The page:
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CARNEGIE | Work to separate stormwater from sewer wrapping up in Cubbage Hill

By Bob Podurgiel


Progress on an infrastructure project to keep stormwater from entering the sanitary sewers beneath two streets in the Cubbage Hill neighborhood of Carnegie received an update from Borough Councilman Rick D’Loss, chairman of the public works committee, at council’s March 13 meeting.


“It is over a half-million-dollar project, but 85% is coming from grant money, with the borough paying only 15%,” D’Loss said.


The goal of the project is to replace and separate combined stormwater and sanitary sewers on 7th Avenue and Cubbage Street.


Jet Jack, Inc. has been working for the past two weeks excavating the old sewer lines which date from the 1930s and 1940s. In place of the older pipes, workers are laying down new PVC piping impervious to water infiltration and installing separate piping to carry stormwater.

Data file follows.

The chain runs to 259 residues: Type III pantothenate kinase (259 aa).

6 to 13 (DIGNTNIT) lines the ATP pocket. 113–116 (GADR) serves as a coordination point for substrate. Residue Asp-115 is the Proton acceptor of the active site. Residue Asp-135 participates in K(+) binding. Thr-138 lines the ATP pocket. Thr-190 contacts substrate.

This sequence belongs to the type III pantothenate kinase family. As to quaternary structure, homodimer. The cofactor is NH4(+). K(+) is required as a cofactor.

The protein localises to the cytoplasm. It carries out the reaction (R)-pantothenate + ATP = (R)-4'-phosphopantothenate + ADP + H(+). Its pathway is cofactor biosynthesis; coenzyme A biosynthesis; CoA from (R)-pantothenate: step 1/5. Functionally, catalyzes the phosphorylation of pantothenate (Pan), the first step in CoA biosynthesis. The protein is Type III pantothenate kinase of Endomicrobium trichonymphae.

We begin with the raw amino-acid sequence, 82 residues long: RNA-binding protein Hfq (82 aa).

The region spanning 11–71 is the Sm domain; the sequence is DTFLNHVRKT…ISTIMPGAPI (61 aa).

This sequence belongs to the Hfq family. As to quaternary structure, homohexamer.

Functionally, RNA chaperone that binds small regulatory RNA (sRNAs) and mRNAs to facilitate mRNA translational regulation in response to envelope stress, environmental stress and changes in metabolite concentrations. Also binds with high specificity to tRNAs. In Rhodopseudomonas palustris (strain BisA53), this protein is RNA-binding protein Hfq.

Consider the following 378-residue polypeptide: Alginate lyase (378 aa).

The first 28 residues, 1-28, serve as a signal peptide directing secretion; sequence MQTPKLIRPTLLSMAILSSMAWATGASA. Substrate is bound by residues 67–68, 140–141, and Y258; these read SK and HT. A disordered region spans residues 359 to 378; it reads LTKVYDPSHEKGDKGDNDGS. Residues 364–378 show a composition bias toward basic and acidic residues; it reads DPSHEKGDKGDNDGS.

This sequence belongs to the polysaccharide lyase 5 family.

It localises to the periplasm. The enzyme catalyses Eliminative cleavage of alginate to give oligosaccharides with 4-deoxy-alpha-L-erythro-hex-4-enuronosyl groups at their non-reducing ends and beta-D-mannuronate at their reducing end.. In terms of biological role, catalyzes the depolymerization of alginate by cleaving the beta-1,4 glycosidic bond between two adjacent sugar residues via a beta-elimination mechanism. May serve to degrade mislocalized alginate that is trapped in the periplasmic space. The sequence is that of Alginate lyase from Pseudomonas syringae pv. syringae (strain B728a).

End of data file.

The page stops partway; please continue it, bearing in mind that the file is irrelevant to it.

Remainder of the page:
In a unanimous vote, council members authorized paying Jet Jack $117,729.

D’Loss said the payment represented one-quarter of the total cost of the work and added another sewer project will soon begin in the Irishtown neighborhood of Carnegie that borders West Main from First to Third streets.


“Cameras will be used to televise the sewers to make sure that our maps are accurate,” he said.


Council President Phil Boyd said, “I am grateful the Cubbage Hill project has gone off without a hitch.”


The work has caused some minor traffic detours as Cubbage Street is a main artery connecting Carnegie to Collier Township.


Alcosan, the Allegheny County agency serving most of the municipal sewer systems in the county, is under a consent decree from the federal Environmental Protection Agency to end sewage overflows into local streams and creeks.


The overflows often occur during wet weather when combined storm and sanitary sewers exceed capacity, dumping untreated sewage into creeks and streams. In Carnegie, those overflows go into Chartiers Creek.


Alcosan estimates the cost of fixing the sewer problem in the county at $2 billion.


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